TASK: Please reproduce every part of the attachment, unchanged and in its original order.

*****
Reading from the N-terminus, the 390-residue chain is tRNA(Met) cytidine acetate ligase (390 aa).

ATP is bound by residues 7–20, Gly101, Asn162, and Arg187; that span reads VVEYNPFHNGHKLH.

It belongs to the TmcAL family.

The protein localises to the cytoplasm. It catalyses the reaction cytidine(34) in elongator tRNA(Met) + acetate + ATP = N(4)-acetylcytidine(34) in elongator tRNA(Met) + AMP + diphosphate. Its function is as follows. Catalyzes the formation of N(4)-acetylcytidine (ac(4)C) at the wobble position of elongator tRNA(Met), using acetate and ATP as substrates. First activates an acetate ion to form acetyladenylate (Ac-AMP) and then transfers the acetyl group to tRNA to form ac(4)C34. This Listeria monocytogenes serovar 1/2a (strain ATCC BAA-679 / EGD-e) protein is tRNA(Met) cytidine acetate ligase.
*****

Reading from the N-terminus, the 390-residue chain is tRNA(Met) cytidine acetate ligase (390 aa).

ATP is bound by residues 7–20, Gly101, Asn162, and Arg187; that span reads VVEYNPFHNGHKLH.

It belongs to the TmcAL family.

The protein localises to the cytoplasm. It catalyses the reaction cytidine(34) in elongator tRNA(Met) + acetate + ATP = N(4)-acetylcytidine(34) in elongator tRNA(Met) + AMP + diphosphate. Its function is as follows. Catalyzes the formation of N(4)-acetylcytidine (ac(4)C) at the wobble position of elongator tRNA(Met), using acetate and ATP as substrates. First activates an acetate ion to form acetyladenylate (Ac-AMP) and then transfers the acetyl group to tRNA to form ac(4)C34. This Listeria monocytogenes serovar 1/2a (strain ATCC BAA-679 / EGD-e) protein is tRNA(Met) cytidine acetate ligase.